I didn’t take a ton of time to consider the visuals of the show. We had a small prop budget that we shared with the other show, and since we had to use furniture from the performance space’s lobby, my color scheme was chosen for me. I was happy to work with a lighting and sound designer (Coda Pariselli) - usually I am cutting my own cues at 2am the night before the dress rehearsal and begging someone to explain a light plot to me. Overall, we ended up with a bright show and the actors looked like real people - exactly what I hoped for.
Resources: A major challenge of directing this play was the limited resources of the production company. Firecracker is a small enterprise, and all of its leadership work full-time jobs. It was definitely an all hands on deck situation.
The Space: The space where we performed was not a theatre and had to be completely cleared every night, and everything had to be stored in our stage manager’s car (shout-out to SM Drew Ford for lugging that stuff around for three weeks!) We ended up negotiating with the studios so we could use their lobby furniture as our set which was so incredible and made our lives a lot easier.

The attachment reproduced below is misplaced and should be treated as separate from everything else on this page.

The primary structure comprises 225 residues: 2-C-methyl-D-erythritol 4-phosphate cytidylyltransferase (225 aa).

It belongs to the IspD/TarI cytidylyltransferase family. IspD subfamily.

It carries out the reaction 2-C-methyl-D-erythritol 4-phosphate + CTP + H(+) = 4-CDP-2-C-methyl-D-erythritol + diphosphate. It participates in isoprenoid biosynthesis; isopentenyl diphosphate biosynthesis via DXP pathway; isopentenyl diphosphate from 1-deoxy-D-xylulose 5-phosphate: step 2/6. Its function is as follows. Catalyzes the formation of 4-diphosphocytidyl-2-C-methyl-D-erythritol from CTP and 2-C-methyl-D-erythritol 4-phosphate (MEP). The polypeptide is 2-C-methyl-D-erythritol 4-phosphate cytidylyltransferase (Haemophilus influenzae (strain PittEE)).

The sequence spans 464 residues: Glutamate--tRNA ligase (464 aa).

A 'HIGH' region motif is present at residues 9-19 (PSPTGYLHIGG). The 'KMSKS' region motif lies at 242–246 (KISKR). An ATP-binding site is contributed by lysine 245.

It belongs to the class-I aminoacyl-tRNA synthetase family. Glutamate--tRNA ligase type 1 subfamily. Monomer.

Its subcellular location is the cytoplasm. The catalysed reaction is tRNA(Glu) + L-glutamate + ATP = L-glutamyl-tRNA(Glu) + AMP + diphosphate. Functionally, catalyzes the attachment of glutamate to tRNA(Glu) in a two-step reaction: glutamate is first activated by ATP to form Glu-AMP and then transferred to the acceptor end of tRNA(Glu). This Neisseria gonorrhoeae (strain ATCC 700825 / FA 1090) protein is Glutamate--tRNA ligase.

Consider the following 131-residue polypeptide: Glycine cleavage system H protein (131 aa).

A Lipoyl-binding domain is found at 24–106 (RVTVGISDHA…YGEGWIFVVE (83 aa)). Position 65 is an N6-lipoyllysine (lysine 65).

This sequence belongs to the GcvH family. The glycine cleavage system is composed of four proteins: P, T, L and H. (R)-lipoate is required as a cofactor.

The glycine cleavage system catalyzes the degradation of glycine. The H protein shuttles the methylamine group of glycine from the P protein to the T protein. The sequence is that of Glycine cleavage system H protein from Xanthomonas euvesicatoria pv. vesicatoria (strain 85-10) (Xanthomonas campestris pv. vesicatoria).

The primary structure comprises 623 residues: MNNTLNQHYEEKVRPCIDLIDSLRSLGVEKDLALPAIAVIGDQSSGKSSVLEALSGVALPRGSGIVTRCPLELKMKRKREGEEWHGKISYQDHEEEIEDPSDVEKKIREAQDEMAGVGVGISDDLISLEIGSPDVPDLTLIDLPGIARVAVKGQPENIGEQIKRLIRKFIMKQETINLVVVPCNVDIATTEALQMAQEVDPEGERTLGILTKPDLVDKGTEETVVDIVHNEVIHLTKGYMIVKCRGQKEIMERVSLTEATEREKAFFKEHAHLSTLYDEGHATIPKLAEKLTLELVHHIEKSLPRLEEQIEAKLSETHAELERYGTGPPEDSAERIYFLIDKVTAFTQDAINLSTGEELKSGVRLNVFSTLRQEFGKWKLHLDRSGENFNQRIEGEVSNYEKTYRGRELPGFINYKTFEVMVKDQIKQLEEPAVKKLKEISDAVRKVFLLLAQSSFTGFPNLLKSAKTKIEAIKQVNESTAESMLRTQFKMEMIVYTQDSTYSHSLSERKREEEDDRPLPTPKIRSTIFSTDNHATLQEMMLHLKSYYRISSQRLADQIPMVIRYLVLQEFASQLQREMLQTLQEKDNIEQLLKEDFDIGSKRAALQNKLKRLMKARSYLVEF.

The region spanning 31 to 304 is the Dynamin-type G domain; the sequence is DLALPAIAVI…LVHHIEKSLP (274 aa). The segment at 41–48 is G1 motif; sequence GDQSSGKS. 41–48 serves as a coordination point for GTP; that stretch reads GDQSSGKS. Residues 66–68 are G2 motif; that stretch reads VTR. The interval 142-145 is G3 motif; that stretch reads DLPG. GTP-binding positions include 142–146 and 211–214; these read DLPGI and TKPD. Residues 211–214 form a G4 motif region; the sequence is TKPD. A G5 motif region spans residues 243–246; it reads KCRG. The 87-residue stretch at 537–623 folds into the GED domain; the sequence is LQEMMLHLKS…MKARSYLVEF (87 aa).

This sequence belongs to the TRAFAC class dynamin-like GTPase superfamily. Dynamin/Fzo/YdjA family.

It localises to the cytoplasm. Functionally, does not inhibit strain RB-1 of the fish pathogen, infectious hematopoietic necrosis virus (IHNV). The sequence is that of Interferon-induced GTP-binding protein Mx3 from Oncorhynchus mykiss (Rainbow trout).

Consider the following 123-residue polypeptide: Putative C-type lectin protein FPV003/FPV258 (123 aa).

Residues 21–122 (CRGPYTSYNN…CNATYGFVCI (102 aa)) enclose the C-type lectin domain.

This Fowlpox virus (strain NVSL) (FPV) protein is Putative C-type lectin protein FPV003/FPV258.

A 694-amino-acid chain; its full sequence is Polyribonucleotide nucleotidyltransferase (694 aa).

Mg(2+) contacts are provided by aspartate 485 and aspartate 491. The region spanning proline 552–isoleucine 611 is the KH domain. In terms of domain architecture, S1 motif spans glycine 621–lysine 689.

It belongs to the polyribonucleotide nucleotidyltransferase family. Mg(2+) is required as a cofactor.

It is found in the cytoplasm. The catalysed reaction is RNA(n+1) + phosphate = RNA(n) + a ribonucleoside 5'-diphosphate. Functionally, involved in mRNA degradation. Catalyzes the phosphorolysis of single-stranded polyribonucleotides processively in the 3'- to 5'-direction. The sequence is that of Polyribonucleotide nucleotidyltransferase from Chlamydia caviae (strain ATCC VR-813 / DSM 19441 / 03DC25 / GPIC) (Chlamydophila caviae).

Marketing: Another challenge that was not anticipated was the marketing and ticket sales. We almost canceled opening night due to low sales. The next week, a performance was actually canceled - minutes after my parents arrived in town to see it. Ticket sales are a major challenge for organizations these days in a post-covid world, even when the entire cast/crew participates in marketing.
If you want to support small, local theatre companies like Firecracker, here are some things you can do to help:
Tell your friends! Word of mouth is vital to the survival of these companies.
If you can't afford the sticker price, ask if you can usher, or check and see if student discounts or promo codes are available for specific dates.
If you're a small theatre company, here are some things that might help your sales:
Be very clear about your COVID-19 policies.
Start promotion and ticket sales early so cast/crew can share with their circles.
Send a leadership team member to take pictures of rehearsals and grab videos of the cast and crew. Don't depend on your artists' ability to harness social media or assume they will create content for you.
I had a really great time working with the actors on this show. I was in the middle of moving to Austin as we were rehearsing, which is something I did not anticipate when I signed the contract in August, so I never actually got to see it performed with an audience. It also made me appreciate getting to connect with another director. Even though Alric and I didn’t share a rehearsal room, we collaborated well and supported each other as we fought for the success of our plays. Despite the challenges I’m proud of this little play, and I hope it brought joy to a few people in the dreary gray of February.